The estimated number of search terms “concerning a known U.S. person” to get contents of communications within what is known as the 702 database was 4,672 — more than double the 2013 figure.
And that doesn’t even include the number of FBI searches on that database. A recently released Foreign Intelligence Surveillance Courtruling confirmed that the FBI is allowed to run any number of searches it wants on that database, not only for national security probes but also to hunt for evidence of traditional crimes. No estimates have ever been released of how often that happens.
Under Section 702 of the Foreign Intelligence Surveillance Act, the NSA collects hundreds of millions of digital communications at rest and in transit from the major internet backbones running in and out of the U.S., as well as from Google, Facebook, YouTube, and other companies, involving “targets” overseas.
Americans’ communications are constitutionally protected from warrantless searches, but when those communications are swept up by the NSA “incidentally” to its main goal, those protections have been essentially ignored.
The Office of the Director of National Intelligence has said the practice of searching the database for American communications is not “unlawful” because the content is collected legitimately in the first place — and because there are protections against sharing Americans’ identities unless it’s absolutely necessary.
But many privacy activists, as well as lawmakers including Sen. Ron Wyden, D-Ore., and Rep. Thomas Massie, R-Ky., describe this practice as a “backdoor” search because it’s a way to gather evidence on Americans without getting court approval.
“If intelligence officials are deliberately searching for and reading the communications of specific Americans, the Constitution requires a warrant,” said Wyden in a press release in June 2014.
The ODNI director of legislative affairs, Deidre M. Walsh, wrote in a 2013 letter to Wyden that the NSA approved 198 searches, or “queries,” for the content of American communications in the 702 database — while the CIA approved “fewer than 1900” queries — for about 2100 overall.
That’s the number that more than doubled in 2015. But the ODNI doesn’t make its transparency reports easy to understand, leaving open the possibility of misinterpretation. For instance, the 2015 figure includes “recurring queries” — basically searches using the same terms more than once. In 2013, the NSA said its estimate “may” have included repeated queries counted individually. That could account for some of the increase between 2013 and 2015.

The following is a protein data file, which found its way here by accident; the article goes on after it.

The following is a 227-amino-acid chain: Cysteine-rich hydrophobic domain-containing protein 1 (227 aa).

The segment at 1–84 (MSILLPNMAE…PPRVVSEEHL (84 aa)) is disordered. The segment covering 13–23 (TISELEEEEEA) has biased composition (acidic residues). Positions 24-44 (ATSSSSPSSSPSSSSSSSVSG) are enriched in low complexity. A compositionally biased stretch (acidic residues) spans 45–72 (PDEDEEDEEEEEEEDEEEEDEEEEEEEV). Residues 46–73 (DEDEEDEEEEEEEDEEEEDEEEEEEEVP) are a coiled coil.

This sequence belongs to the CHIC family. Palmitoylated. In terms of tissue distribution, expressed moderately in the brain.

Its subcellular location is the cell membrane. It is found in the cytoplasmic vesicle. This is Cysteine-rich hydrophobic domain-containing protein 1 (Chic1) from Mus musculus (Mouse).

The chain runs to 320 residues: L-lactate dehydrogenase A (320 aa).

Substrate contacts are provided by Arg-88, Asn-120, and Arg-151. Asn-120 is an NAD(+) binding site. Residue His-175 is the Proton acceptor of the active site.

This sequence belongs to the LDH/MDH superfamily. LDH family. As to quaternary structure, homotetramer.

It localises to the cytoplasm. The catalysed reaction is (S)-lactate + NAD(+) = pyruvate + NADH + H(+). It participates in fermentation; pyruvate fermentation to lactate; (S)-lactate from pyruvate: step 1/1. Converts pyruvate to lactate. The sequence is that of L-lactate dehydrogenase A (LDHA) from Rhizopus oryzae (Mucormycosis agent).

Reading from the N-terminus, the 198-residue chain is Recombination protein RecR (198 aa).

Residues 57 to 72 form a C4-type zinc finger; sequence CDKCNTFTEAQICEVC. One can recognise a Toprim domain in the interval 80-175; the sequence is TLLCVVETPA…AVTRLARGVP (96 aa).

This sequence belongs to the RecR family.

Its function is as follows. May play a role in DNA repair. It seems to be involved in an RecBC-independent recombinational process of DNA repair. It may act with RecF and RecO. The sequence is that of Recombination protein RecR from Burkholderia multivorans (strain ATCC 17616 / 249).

However, the number of queries for metadata — information about who the communications are to and from, and so on, rather than their content — also went up dramatically.
According to the 2014 letter to Wyden, NSA conducted “approximately 9,500 queries” of American metadata in 2013, including repeated queries — and excluding CIA searches, because the agency doesn’t track that information.
In 2015, the ODNI reported 23,800 searches on metadata — excluding “one IC element” that couldn’t provide statistics — presumably the CIA.
“The number of backdoor searches doubling since last reported shows that warrantless Section 702 surveillance is a significant and growing problem for Americans,” Jake Laperruque, privacy fellow at The Constitution Project, wrote in a message to The Intercept after reading the new report.
The missing data from the FBI is of great concern to privacy advocates. The USA Freedom Act, passed in June 2015, “conspicuously exempts the FBI” from disclosing how often it searches the 702 database, the Project on Government Oversight (POGO) wrote in a letter to the Director of National Intelligence, James Clapper, in October 2015.
“There is every reason to believe the number of FBI queries far exceeds those of the CIA and NSA,” POGO wrote. “To present a fair overview of how foreign intelligence surveillance is used, it is essential that you work with the attorney general to release statistics on the FBI’s use of U.S. person queries.”
The new report also leaves unanswered how many Americans’ communications are collected in the first place.
Fourteen lawmakers on the House Judiciary Committee sent Clapper a letter on April 22 demanding to know how often programs authorized under Section 702 vacuum up communications belonging to innocent Americans. Others, including Sen. Wyden, members of the Privacy and Civil Liberties Oversight Board, and dozens of civil liberties activist groups have been asking the same question for years.
Clapper recently said he is working to provide an estimate on the number of Americans caught up in the dragnet.